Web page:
Anonymous Air Cover: Tracking The Right Wing's Ad Spending
Earlier this year, prominent conservative activists Karl Rove and Ed Gillespie helped form the political action committee American Crossroads GPS to take advantage of the Citizens United ruling that allows unlimited corporate spending in American elections. With the Republican National Committee's fundraising on life support, Gillespie and Rove's "shadow RNC" group pledged to spend $50 million to elect Republicans in the fall.
American Crossroads GPS is far from the only soft-money organization that has pledged massive spending on conservative candidates. Together with the U.S. Chamber of Commerce ($75 million), Americans for Prosperity ($45 million), the Club for Growth ($24 million at a minimum), the NRA ($20 million), FreedomWorks ($10 million) and a host of less prominent groups, Republicans have been promised an eye-popping $400 million in "independent expenditures" — the FEC's term for almost-unrestricted political campaign spending that can be impossible to trace back to its sources.
This summer, those pledges are becoming tangible, mostly in the form of attack ads. So who has ponied up so far, and for what?
According to the Associated Press, as of August 22 the Chamber of Commerce had plowed over $4 million into Senate contests from Massachusetts to Arkansas. FEC filings from January show the Chamber funded a $1 million ad blitz to help Sen. Scott Brown win the special election for Sen. Kennedy's old seat. Since the Associated Press published the $4 million figure, the Chamber has been extraordinarily busy.
$1.3 million attacking Rep. Paul Hodes (D-NH), who's running for Senate, with an ad called "Hodes Motto".
$599,269.50 attacking Sen. Barbara Boxer (D-CA) with an ad called "Can't Work".
$324,640 attacking Senate candidate Robin Carnahan (D-MO) with an ad called "Plan".
$250,000 attacking Rep. Brad Ellsworth (D-IN), who's running for Senate, with an ad called "Washington Spending".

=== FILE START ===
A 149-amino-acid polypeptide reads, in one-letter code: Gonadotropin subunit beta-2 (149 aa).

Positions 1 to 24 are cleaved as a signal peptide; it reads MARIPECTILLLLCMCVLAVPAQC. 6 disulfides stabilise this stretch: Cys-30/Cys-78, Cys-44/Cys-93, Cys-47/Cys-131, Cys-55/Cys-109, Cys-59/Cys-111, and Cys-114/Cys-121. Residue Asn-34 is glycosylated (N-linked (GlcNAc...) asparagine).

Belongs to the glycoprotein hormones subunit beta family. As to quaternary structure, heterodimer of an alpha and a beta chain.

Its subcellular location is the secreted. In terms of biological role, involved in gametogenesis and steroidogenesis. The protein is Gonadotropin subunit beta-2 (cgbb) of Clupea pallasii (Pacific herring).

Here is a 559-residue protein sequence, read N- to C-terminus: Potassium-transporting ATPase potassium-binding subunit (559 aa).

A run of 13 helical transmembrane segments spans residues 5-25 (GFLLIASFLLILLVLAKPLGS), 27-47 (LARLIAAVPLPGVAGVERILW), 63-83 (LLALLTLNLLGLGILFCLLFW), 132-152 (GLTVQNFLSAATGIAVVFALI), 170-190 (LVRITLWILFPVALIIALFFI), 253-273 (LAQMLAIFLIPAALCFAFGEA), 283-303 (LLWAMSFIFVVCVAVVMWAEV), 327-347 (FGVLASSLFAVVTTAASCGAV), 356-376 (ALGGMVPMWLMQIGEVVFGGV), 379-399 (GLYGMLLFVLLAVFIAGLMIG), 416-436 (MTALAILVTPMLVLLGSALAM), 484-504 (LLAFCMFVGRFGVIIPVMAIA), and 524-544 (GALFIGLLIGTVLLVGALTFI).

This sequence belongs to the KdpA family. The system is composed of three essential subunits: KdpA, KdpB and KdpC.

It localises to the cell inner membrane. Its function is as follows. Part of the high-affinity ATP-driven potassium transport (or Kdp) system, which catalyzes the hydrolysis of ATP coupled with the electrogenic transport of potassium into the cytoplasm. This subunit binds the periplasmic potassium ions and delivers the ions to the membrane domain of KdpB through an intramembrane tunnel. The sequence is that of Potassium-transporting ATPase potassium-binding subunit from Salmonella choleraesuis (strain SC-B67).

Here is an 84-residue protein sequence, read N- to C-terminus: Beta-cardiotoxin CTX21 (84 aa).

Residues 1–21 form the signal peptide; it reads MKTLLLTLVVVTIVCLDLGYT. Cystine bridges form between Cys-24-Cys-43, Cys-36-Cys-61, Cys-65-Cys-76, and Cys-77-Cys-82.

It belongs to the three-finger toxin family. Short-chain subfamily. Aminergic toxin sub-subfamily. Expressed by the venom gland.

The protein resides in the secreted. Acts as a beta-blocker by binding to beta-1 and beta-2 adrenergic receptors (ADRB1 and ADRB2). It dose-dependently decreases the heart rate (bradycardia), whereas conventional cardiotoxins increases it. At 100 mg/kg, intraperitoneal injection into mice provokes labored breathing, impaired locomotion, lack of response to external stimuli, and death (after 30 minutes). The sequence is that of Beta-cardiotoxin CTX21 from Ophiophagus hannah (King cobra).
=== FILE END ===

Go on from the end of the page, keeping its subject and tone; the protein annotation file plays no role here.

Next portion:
$147,763 attacking Sen. Michael Bennet (D-CO) with an ad called "Record".
That's about $2.6 million in just the past few weeks.
And what of American Crossroads GPS, the Rove/Gillespie "shadow RNC" with the $50 million bankroll? With $10 million of that stack earmarked for voter mobilization efforts, they've still got enough ad money to fund a small-market baseball team. And they're only just beginning to spend it.
$454,341.80 boosting Senate hopeful Rob Portman (R-OH) with an ad called "Jobs for Ohio".
$390,197 attacking Senate hopeful Robin Carnahan (D-MO) with an ad called "Health".
$332,473.50 attacking Senate Majority Leader Harry Reid (D-NV) with an ad called "Jobs".
$213,477 attacking Sen. Bennet in Colorado with an ad called "Debt".
$168,635.98 attacking Senate hopeful Jack Conway (D-KY) with an ad called "Health".
That totals just over $1.5 million, in three weeks of airtime. And it doesn't include another anti-Carnahan ad, titled "Baby," in which American Crossroads GPS uses a newborn in a hospital and that hasn't yet been tallied in the FEC spending reports.
How about Americans for Prosperity?
According to their website, AFP made a $330,000 ad buy in Colorado to attack Rep. Betsy Markey (D) with an ad called "Tell Betsy Markey She Works For Colorado," though that purchase doesn't show up in AFP's filings with the FEC. AFP has boasted of a $256,440 buy attacking Rep. Mark Schauer (D-MI), a $141,269 buy attacking Rep. Ike Skelton (D-MO), a $120,000 buy attacking Rep. Gabrielle Giffords (D-AZ), a $100,000 buy attacking Rep. Earl Pomeroy (D-ND), and a $100,000 buy attacking Rep. Dina Titus (D-NV). And then there's a $4.2 million buy to attack the Recovery Act in 11 states, and a $1.4 million buy for another issue ad in four states.
$6.6 million from AFP on the air since June.
Over $10.5 million on TV ads from just these three groups, with hundreds of millions more promised in the remaining months before Election Day. Essentially untraceable. Completely unaccountable.
The GOP's air cover has another common theme, beyond mysterious and unlimited funding. The ads referenced above are based on massive distortions of history and policy. At Political Correction, we're watching, and pointing it out whenever these conservative money-mills use their admirable wealth to amplify falsehoods. Who speaks loudest rarely speaks best, and the pervasive dishonesty in these ads demands a factual response. We provide it.
Sometimes, that makes the people who produced the ads angry. Last week, GOP consultant Rick Wilson got frustrated when we derailed his attack ad on Harry Reid (the ad was funded by yet another off-the-grid soft money group, Americans for New Leadership, a Tea Party tentacle that even Erick Erickson finds unsavory). Wilson never did offer a criticism of our fact check debunking his ad as false, but instead wondered why Media Matters staffers "don't get curbstomped fortnightly?"
Rarely has the right-wing noise machine had such an incredible opportunity to overwhelm voters with bad information. Yet they still respond with childish anger and ugly allusions to violence when their political opponents point out the facts. Never has it been so clear that the modern right relies not on ideas, but intimidation; not on hope and change, but rage and anger; not on truth, but cold hard cash.